The AltTox Forum is an internet-based message board that can be used to post news, announcements, information, and perspectives, as well as to encourage feedback and commentary. The scope of the Forum is the same as for AltTox.org in general: scientific and policy information related to non-animal methods for toxicity testing.
The Forum is a communications platform that provides an opportunity for stakeholders in industry, government, academia, and nongovernmental organizations to establish an online community to exchange information and discuss challenges and opportunities to advancing non-animal methods for toxicity testing. The AltTox Management Team envisions the Forum as a driving force for positive change.
Everyone visiting AltTox.org is welcome to browse and read Forum messages. However, registration is required prior to posting a message to the Forum. Anonymous postings are not allowed, and messages beyond the scope of AltTox or otherwise inappropriate will be removed. Posting messages is straightforward, but an AltTox Forum Tutorial is available for guidance. Please also see the Forum User Agreement for further information.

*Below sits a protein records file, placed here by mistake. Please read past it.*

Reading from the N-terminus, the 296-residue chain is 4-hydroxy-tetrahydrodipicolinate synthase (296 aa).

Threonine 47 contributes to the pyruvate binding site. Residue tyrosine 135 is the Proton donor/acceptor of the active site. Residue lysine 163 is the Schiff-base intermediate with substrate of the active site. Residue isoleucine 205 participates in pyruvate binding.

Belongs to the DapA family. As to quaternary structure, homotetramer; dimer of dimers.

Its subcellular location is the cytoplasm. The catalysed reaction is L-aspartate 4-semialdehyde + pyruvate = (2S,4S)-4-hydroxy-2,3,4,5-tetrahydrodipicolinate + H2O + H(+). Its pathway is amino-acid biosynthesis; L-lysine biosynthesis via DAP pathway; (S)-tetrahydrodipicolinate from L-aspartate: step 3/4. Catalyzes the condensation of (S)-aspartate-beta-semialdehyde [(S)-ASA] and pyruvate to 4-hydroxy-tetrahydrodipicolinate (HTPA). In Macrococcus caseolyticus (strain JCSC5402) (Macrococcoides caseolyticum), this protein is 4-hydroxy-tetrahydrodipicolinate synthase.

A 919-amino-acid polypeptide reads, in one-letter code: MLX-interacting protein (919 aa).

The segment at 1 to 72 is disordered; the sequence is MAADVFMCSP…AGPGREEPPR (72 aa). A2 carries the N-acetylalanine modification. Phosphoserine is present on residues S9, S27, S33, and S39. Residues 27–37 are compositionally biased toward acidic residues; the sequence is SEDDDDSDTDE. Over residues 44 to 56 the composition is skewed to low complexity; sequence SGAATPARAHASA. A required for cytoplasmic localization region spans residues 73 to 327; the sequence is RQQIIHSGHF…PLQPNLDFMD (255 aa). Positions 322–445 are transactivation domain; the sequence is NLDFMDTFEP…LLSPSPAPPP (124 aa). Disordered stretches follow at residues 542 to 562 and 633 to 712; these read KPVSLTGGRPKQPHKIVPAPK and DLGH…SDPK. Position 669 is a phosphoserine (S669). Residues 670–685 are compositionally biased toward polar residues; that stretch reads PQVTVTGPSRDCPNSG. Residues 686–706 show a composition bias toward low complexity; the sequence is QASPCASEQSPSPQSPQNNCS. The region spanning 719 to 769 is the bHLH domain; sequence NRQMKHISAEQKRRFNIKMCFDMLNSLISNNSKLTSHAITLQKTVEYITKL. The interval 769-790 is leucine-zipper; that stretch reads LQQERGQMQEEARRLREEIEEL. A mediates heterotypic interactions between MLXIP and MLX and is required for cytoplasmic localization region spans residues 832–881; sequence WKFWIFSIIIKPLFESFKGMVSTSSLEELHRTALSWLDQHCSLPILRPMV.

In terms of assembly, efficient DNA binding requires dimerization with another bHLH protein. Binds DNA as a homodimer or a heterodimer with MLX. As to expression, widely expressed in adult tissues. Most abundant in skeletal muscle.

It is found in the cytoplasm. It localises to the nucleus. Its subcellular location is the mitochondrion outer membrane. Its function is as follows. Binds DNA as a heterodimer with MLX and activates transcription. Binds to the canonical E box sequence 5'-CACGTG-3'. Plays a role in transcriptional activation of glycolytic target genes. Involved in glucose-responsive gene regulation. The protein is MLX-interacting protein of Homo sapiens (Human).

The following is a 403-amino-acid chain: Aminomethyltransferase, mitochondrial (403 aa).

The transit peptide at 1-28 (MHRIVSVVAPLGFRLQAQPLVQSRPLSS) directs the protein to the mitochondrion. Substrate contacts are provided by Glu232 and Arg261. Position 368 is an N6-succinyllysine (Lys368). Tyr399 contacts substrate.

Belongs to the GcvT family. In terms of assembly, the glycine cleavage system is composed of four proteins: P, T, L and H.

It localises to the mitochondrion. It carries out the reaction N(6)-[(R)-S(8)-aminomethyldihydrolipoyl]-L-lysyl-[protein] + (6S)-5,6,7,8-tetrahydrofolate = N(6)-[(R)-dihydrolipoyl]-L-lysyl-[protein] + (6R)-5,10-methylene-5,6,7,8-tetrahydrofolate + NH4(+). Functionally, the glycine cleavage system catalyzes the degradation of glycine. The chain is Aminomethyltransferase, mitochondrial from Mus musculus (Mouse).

The Forum is moderated by experts in the field of non-animal methods of toxicity testing. The Forum Moderators monitor postings as well as initiate and participate in message threads.
- Horst Spielmann, M.D. (Free University Berlin, Germany)
- Grace Patlewicz, Ph.D. (DuPont Haskell Global Centers for Health and Environmental Sciences, United States)
- Martin Stephens, Ph.D. (Johns Hopkins Center for Alternatives to Animal Testing)
- Hajime Kojima, Ph.D. (Japanese Center for the Validation of Alternative Methods, Japan)
The scope of the Forum includes past, present, and possible future activities relevant to the development, validation, peer review, regulatory acceptance, implementation, and/or international harmonization of non-animal methods for assessing the toxic effects of substances; the general application of various non-animal technologies to toxicity testing; relevant legislation (e.g., REACH; the EU Cosmetics Directive); stakeholder efforts to address such legislation; large-scale testing programs (e.g., endocrine disruption); sector-specific testing (e.g., pesticides); validation efforts related to these programs and sectors; government policies on animal testing and alternatives; lobbying efforts to influence such programs and policies; relevant grant and educational programs; overarching scientific, logistical, and/or policy issues that are perceived as challenges or barriers to progress; and opportunities to accelerate progress.